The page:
Approval is valid for 1 year.

Principal Investigator's responsibility

On the Animal Use Protocol form, the principal investigator must agree to the statement:

"“The information in this application is exact and complete. I declare that all care and use of animals in this proposal will be in accordance with the guidelines and policies of the Canadian Council on Animal Care and those of McGill University. I shall request the Animal Care Committee’s approval prior to any deviations from this protocol as approved. I understand that this approval is valid for one year and must be renewed on an annual basis. Approval from the committee does not guarantee availability of space, equipment and services; contact the animal facility supervisor for requirement. Everyone listed in the protocol must have read the Animal Use Protocol's sections pertinent to what they are mandated to perform.”"

Everyone listed in the personnel section for the project must have read the approved protocol and respect the above mentioned agreement.

Common errors in completing the form

The items that present the most problems when a protocol gets reviewed by the Facility Animal Care Committees are:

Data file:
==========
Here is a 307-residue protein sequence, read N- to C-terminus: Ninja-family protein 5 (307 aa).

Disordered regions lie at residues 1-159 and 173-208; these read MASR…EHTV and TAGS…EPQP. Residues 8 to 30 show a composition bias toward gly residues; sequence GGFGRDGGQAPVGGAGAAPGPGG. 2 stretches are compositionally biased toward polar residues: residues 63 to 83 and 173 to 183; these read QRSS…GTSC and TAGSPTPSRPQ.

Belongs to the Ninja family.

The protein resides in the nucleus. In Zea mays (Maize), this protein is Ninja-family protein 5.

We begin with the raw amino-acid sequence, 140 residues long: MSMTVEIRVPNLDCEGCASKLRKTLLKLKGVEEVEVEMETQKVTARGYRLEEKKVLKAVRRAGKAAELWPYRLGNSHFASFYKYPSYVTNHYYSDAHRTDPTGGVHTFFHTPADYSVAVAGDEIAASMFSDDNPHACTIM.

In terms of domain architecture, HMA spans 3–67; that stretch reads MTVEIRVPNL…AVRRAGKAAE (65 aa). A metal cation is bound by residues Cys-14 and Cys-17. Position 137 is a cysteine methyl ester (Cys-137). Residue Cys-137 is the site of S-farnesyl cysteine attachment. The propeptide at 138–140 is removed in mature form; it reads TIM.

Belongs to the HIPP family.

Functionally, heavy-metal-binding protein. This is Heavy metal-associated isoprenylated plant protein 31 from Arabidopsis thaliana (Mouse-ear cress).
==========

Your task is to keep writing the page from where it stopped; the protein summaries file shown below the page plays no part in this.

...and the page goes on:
• Section “5- Keywords of Procedures” = keywords only, not sentences. Why? A report is sent every year to the CCAC and this is the format they have requested.
  • Section “19- Justification For Number Requested” = total numbers of animals stated in the table must be the same as the totals described in the justification of animal numbers section. Basically, what is needed for the animal number justification, is the simple arithmetic on how the totals in the table were arrived at.
  • Section 27 - Questions relate to material that can be hazardous to humans and/or animals.  Include carcinogens, transplantable tumours, radioactive isotopes.
  • Section “31- Adverse Effects and Humane Intervention Points” = As known as “Clinical endpoint”:  can be defined as the point at which an experimental animal's pain and/or distress is terminated, minimized or reduced by taking actions such as humanely killing the animal, terminating a painful procedure, or giving treatment or relieve pain and/or distress" The importance of clear and measurable criteria for the clinical endpoint is because the animal user must know exactly at what point, the animal's distress has become unacceptable and action must be taken to end its suffering. Specific clinical criteria is needed, statements such as "if the animals is sick..." or "the technician takes care of the animal's health" are not acceptable. Good criteria: % of weight loss, maximum tumour size, absence of grooming and anything that can be expected when doing the experiments.
  • Section “32- Description of Procedures” = It is important to include experimental endpoints which is defined as the estimated survival time for the animals.
  • Section “29- Euthanasia" = if using a physical method of euthanasia without the use of anesthesia, it must be justified.